Sherlock Holmes by Arthur Conan Doyle
(221B Baker Street, London)

Admittedly I’m more familiar with the consulting detective from film and television adaptations, but I’ve read a few of the original mysteries and really enjoyed them. Naturally I stopped in at 221B Baker Street on a previous trip to London and posed in the famous dearstalker. I definitely have to make an effort to read more Sherlock in the future!

Bookish Places Wishlist

Jane Eyre by Charlotte Bronte
(Haworth/West Yorkshire moors)

The one place I didn’t make it to on this book-inspired vacation was the moorland that inspired the Bronte sisters. I read Wuthering Heights as an undergraduate and can’t say that it appealed to me since Heathcliff and Cathy were both such horrible people, but I had better luck with another Bronte sister. I recently read Jane Eyre for the first time and I would love to one day walk some of the landscapes that inspired Charlotte Bronte, although I know they must have changed a great deal. There’s just something about the idea of walking through the desolate moors, the wind swirling a coat or perhaps a scarf behind me that appeals!

King Hereafter by Dorothy Dunnett
(The Orkney Islands)

I’m still in the process of reading Dorothy Dunnett’s dense historical standalone about the real MacBeth (I paused it in January and haven’t returned – oops!) but I’ve already added the Orkney Islands to my places I’d love to go list! Prehistoric stone village Skara Brae is a must-see at somepoint and I’m sure I’ll add book -related destinations on the islands as I continue reading.

Anne of Green Gables by Lucy Maud Montgomery
(Prince Edward Island, Canada)

Like most Canadian girls, I grew up reading about spirited red-headed orphan “Anne -with-an-E” who comes to stay with Marilla and Matthew Cuthbert at Green Gables. I haven’t traveled much domestically at all and would love to visit Prince Edward Island one day!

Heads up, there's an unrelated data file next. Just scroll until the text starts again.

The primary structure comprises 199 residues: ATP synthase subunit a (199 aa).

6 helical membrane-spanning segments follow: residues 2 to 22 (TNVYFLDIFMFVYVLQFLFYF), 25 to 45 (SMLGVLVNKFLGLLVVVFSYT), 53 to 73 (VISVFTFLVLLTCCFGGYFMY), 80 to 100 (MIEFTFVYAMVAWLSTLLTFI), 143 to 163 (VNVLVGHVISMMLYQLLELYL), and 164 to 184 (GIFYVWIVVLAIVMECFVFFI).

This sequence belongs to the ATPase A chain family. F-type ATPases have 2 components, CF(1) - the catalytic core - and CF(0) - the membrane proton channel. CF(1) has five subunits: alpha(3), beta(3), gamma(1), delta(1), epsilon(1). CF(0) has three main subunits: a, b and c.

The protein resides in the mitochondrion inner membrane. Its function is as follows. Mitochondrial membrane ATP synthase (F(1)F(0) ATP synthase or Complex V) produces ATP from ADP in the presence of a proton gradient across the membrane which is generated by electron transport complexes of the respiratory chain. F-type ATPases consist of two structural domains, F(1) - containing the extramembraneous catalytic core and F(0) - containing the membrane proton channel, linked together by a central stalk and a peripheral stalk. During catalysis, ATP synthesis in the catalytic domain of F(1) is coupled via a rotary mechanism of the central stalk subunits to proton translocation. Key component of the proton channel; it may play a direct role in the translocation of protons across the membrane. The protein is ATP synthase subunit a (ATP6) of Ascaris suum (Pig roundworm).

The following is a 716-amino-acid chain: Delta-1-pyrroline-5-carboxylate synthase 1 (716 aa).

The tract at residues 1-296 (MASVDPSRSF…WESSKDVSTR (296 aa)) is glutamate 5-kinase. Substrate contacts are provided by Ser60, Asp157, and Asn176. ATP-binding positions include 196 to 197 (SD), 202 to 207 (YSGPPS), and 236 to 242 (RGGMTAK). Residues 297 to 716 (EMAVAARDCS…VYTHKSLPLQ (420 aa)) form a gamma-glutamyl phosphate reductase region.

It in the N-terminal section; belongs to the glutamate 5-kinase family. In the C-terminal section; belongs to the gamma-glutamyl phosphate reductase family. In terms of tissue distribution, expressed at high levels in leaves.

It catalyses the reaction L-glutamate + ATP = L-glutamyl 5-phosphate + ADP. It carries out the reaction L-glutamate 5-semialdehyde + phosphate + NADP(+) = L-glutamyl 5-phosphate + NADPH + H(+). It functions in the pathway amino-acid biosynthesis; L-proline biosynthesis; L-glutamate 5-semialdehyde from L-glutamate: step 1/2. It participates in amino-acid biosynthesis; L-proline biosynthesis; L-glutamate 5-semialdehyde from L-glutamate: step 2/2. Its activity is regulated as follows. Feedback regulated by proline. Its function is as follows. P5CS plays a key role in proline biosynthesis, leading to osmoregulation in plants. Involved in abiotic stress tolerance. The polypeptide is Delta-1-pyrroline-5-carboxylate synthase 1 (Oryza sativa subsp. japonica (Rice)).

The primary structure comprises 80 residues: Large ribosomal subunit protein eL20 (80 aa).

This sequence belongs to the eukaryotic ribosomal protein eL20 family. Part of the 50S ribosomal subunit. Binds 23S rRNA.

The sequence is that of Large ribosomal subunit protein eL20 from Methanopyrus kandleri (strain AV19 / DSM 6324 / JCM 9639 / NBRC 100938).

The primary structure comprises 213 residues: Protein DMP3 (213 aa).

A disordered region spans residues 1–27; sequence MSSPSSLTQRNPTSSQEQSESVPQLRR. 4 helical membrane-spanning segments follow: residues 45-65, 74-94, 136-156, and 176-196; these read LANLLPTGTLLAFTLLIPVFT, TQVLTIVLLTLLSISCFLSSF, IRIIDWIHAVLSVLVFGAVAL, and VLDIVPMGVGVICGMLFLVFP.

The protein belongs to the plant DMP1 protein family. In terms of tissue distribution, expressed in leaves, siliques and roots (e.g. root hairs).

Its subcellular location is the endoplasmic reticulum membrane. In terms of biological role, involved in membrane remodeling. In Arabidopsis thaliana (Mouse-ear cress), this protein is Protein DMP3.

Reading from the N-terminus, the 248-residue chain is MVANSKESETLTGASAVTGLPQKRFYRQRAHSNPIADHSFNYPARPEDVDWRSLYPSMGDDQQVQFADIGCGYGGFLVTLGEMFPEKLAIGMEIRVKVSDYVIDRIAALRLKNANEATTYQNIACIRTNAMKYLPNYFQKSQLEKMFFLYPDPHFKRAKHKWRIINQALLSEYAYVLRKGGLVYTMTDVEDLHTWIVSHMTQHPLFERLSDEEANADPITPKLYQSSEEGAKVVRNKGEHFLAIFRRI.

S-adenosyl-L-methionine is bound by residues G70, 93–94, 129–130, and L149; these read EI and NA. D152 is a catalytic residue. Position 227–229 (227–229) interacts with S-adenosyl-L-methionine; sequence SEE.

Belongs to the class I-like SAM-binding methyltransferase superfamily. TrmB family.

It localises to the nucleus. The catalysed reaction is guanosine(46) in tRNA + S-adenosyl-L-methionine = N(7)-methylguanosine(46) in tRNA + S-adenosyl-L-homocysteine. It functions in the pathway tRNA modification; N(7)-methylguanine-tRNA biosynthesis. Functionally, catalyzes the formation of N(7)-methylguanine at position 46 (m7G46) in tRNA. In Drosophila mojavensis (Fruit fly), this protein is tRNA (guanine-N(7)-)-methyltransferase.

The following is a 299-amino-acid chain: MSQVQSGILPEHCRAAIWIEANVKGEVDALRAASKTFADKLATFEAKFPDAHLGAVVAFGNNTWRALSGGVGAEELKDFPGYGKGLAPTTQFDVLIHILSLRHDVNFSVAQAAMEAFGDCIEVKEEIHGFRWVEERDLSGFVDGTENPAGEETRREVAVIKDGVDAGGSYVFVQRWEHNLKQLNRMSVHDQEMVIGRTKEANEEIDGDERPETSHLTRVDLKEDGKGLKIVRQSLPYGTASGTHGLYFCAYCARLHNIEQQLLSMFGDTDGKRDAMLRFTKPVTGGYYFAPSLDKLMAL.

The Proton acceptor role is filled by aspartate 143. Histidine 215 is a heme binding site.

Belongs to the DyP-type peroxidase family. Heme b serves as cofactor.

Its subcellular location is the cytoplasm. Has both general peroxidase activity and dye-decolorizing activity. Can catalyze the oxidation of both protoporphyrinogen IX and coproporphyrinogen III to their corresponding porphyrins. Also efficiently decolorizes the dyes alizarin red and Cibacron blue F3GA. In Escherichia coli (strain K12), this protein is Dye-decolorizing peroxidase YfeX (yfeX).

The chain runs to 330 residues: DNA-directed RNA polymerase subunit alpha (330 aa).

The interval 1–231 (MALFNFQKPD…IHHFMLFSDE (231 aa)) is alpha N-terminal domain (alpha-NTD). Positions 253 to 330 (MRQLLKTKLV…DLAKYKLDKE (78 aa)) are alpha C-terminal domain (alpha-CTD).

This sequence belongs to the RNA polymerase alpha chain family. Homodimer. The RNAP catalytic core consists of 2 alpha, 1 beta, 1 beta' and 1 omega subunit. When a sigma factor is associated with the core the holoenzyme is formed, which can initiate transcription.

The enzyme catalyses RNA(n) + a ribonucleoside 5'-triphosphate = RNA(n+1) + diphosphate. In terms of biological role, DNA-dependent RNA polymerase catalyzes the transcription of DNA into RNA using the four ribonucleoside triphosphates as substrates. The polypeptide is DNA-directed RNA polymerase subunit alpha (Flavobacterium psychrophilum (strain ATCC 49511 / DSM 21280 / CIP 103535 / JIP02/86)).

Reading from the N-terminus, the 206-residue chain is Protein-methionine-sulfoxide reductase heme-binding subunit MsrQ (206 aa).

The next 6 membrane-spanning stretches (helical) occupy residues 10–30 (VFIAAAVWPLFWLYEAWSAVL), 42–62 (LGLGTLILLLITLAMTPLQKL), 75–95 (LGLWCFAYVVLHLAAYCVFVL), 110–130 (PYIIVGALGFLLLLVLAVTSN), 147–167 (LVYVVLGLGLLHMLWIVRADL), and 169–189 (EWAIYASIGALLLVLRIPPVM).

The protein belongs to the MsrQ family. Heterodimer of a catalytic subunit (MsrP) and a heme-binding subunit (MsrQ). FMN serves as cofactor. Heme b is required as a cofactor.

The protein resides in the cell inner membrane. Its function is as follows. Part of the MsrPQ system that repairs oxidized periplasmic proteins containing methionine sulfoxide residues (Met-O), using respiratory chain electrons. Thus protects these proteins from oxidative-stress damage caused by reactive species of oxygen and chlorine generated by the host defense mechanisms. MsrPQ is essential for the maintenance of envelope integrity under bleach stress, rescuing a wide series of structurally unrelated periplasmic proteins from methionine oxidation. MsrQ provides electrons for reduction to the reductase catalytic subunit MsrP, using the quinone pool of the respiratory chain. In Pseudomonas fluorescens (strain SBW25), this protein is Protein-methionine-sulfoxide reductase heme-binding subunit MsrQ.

What are some of the bookish places on your wishlist?

Spring Wrap-up

As you’ve no doubt noticed, I’ve been a little scarce for the last few months. The combination of dealing with the shock of being let-go from my job this winter, applying and interviewing for new positions, and then planning for a (much-needed and already partially paid for) vacation have kept me busy.

I’m happy to announce that while May was not a good month for reading, it was a pretty great month for me personally! Despite all my anxiety, I had a lovely vacation, visiting Edinburgh, some of the north of England (including part of Hadrian’s Wall, the Holy Island of Lindisfarne, and beautiful York Minster), and London, where I took in several shows. It was a trip that combined bookish sites with history and picturesque settings and I loved every minute of it!

I’ve also started down a new and very different path of librarianship, working as a public librarian! I’ve mostly worked in corporate libraries in a research role and was ready for a change. Although I have a lot to learn, and this is a temporary contract, I’m really enjoying it so far and hope that this is something I can pursue long-term.

Without further ado, onto the books!

From March through May I read just ten books, so I’ve grouped them here in a seasonal wrap-up post. I’ve written reviews for the most recently read books and will try to backtrack and write at least mini-reviews for my other reads over the next month.